Women’s rights activists in Turkey have criticized a small party for demanding the repeal of a law for the prevention of violence against women as a condition for joining President Recep Tayyip Erdoğan’s political alliance, Turkish Minute reported, citing the Gazete Duvar news website.
As Turkey is only two months away from elections slated for May 14, the New Welfare Party (YRP) is discussing terms for joining the People’s Alliance led by Erdoğan, and one of its demands is that the president repeal Law No. 6284 for protection of the family and the prevention of violence against women.
YRP Chairman Fatih Erbakan is the son of the late former prime minister Necmettin Erbakan, a leading figure of Turkey’s Islamist movement who had formed the Welfare Party (RP) in 1983. Erdoğan started his political career in the RP but in 2002 decided to part ways with Erbakan and the “conventional” Islamist movement and established the Justice and Development Party (AKP) along with former president Abdullah Gül.
Canan Güllü from the Turkish Federation of Women’s Organizations (TKDF) on Tuesday told Gazete Duvar that the YRP’s making women’s rights a bargaining chip to join the People’s Alliance was both “annoying” and “incompatible with political ethics.”
Lawyer Şükran Eroğlu said Law No 6284 benefits not only women but also families, children and victims of stalking.
“Therefore, it actually protects the [whole] society against violence. Repealing this law would mean that the state legitimizes violence. … Let alone lifting the law, there should be a return to the İstanbul Convention,” Eroğlu added.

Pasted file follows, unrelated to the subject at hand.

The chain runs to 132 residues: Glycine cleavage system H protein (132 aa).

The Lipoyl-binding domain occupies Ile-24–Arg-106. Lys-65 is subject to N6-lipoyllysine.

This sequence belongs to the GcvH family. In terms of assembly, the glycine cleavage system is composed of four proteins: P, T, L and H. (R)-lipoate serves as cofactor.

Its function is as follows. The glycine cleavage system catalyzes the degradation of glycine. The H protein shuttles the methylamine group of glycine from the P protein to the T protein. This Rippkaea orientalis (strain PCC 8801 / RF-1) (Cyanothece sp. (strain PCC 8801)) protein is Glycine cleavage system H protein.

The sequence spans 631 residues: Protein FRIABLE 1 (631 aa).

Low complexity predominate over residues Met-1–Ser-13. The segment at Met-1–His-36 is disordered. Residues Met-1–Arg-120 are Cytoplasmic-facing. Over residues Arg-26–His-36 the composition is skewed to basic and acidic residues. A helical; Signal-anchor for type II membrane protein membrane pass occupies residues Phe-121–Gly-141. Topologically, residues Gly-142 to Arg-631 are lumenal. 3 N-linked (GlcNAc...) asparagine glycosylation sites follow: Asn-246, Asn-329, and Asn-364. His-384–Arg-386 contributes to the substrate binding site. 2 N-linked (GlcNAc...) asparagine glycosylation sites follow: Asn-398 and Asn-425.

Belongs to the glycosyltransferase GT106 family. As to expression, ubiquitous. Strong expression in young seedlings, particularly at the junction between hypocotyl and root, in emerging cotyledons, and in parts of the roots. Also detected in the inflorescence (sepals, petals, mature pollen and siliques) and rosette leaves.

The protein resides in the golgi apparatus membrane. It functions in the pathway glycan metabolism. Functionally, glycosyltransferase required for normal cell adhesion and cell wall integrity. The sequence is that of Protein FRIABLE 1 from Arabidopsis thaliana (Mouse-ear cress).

The Council of Europe Convention on Preventing and Combating Violence against Women and Domestic Violence is an international accord designed to protect women’s rights and prevent domestic violence in societies and was opened to the signature of member countries of the council in 2011.
Despite opposition from the international community and women’s rights groups, Erdoğan issued a decree in March 2021 that pulled the country out of the international treaty. Turkey officially withdrew from the convention on July 1, 2021.
“Law No. 6284 includes a series of measures to protect women from physical, psychological, sexual and economic violence. Repealing this law would encourage women’s exposure to violence and its normalization,” lawyer Hande Gündoğdu from the Women and Children First Association told Gazete Duvar.
Esin İzel Uysal from the We Will Stop Femicide Platform said they would vote out enemies of women and LGBTI+ people in Turkey, referring to Erdoğan and his ruling AKP, in the upcoming elections, “despite all election agreements.”
Femicides and violence against women are serious problems in Turkey, where women are killed, raped or beaten every day. Critics say the main reason behind the situation is the policies of the AKP government, which protects violent and abusive men by affording them impunity.